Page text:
Now Playing: Memory Cards and some tips on what to consider when buying them
13 SDHC Memory Cards Reviewed
Table of contents:
- 1 –
- SD Memory Cards for Professionals
- 2 –
Kingston Class 4 and Class 6, 32 GB and 8 GB
- 3 – Lexar Platinum II and Professional
- 4 – OCZ SDHC 8 GB, Patriot SDHC 16 GB
- 5 – PNY Optima and Optima Pro (32 GB, 4 GB)
- 6 – SanDisk Extreme III 4 GB, Silicon Power SDHC 16 GB
- 7 –
Transcend Class 6 16 GB, 150X 4 GB
Ed.: For more memory card performance data, including SDHC and Compact Flash cards, please check out our most updated charts. You can find the SDHC charts here and the Compact Flash charts right here.)
The prices of portable memory cards have decreased to almost ridiculous levels: 8 GB SDHC cards now start at only $12. However, enthusiasts don’t want just any memory card—they want one that delivers high write throughput for their devices such as digital cameras, and fast reads, so they can copy contents to their systems quickly. These elite products are much more expensive, so we invited eight popular brands to a shootout.
SD Card Details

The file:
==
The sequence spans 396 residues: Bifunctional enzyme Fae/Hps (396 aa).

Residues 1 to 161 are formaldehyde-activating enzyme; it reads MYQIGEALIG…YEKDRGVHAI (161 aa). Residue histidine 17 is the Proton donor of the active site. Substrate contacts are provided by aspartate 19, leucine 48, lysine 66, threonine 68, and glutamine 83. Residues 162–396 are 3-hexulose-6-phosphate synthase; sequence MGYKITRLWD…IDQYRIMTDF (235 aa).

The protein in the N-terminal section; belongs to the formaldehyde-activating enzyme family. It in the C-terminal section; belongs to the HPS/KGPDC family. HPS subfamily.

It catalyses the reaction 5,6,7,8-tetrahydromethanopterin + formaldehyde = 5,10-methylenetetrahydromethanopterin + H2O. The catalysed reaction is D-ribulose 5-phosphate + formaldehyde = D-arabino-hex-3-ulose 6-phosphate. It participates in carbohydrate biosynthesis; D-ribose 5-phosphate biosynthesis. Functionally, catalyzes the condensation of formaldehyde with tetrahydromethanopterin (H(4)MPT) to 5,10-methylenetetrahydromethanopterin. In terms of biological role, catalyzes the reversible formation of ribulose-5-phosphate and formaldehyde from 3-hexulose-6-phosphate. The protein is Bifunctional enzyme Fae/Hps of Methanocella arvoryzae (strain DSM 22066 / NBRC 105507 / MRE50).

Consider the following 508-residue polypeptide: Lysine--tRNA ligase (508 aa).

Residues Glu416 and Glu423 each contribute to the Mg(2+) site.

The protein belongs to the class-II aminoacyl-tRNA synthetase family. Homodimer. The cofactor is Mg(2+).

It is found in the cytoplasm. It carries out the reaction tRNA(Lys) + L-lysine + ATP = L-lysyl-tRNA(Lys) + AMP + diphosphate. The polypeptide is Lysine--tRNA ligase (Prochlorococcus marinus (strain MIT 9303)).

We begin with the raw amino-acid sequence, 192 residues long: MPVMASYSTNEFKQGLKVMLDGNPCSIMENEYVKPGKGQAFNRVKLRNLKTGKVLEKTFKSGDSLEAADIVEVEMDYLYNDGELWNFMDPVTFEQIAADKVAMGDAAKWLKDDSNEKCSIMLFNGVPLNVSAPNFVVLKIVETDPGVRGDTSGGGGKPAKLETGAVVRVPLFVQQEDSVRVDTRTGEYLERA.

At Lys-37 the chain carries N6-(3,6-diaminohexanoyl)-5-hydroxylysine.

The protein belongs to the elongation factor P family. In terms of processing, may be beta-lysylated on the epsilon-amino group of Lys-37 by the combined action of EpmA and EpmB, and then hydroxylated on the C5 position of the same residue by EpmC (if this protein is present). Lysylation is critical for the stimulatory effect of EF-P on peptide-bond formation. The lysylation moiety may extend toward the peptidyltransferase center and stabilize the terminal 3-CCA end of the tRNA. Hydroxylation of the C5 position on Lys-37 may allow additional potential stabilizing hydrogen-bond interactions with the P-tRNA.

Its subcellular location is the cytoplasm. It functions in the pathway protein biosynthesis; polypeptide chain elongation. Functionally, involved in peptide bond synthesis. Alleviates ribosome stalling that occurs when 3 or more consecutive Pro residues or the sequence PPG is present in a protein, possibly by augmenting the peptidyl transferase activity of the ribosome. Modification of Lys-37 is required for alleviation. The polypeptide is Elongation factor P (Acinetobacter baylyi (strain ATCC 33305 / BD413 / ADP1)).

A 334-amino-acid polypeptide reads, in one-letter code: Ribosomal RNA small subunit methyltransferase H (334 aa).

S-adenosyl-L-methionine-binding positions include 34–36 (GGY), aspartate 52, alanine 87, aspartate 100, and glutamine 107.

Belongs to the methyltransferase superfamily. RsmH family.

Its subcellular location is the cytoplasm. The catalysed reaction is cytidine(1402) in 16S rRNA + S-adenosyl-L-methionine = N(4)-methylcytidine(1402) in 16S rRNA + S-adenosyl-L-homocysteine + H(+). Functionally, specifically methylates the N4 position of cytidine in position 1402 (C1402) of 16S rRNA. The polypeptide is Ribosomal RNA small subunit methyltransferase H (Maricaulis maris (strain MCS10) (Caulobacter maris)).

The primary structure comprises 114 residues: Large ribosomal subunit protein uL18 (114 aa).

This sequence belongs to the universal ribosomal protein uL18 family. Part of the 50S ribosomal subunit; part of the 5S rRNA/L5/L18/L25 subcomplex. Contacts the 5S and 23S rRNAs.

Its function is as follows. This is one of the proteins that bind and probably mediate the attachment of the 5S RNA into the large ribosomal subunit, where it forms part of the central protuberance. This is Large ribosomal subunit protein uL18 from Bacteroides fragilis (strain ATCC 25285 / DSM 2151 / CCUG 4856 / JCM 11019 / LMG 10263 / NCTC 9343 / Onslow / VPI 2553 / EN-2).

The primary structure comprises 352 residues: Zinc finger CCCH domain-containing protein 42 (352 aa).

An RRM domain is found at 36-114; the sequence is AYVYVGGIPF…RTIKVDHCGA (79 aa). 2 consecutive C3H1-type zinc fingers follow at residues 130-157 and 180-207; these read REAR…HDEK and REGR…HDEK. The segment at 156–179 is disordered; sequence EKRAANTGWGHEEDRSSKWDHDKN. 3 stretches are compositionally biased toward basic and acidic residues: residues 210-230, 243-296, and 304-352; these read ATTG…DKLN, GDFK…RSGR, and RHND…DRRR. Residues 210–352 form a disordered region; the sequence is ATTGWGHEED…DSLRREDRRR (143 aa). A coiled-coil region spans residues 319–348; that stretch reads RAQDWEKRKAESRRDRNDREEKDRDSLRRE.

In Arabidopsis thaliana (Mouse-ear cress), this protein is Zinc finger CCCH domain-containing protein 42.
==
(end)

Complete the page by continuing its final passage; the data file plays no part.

The Secure Digital (SD) card was invented by SanDisk in 2001 and was based on the multi-media card (MMC) standard. Technically, SD is similar to MMC, but adds digital rights management based on CPRM. SD cards also feature a write protection switch, but it is not a hardware feature: the client device has to handle both settings appropriately.
The 2 GB capacity defined by the SD 1.1 standard wasn’t enough as card sizes grew, so the SD 2.0 or SDHC standard was added. It allows for capacities of up to 32 GB today; the standard is potentially ready for capacities of up to 2 TB. SDXC will follow next year, as 32 GB may remain the limit for the SDHC standard. Note that SDHC and SD cards are identical from the outside, so be sure your device supports SDHC before purchasing such a card (4 GB and up).
Classes 2, 4, 6
The first SD cards could be read at 3.6 MB/s and written at 0.8 MB/s. Faster cards were required by the increasing resolutions of digital cameras, as well as more demanding consumers. As a result, SDHC was divided into three classes: 2, 4 and 6; the numbers represent the minimum sustainable write throughput in MB/s.
It’s not only high resolution digital SLR cameras that require fast memory cards, allowing them to write several photos per second onto the storage device. Another key application is multi-purpose, high-speed mobile storage, or using these cards as system drives via USB or eSATA card readers.
We asked Kingston, Lexar, OCZ, Patriot, PNY, Sandisk, Silicon Power and Transcend to send us their fastest and highest capacity SD cards for review. Let’s look at the 13 cards between 4 GB and 32 GB that we received.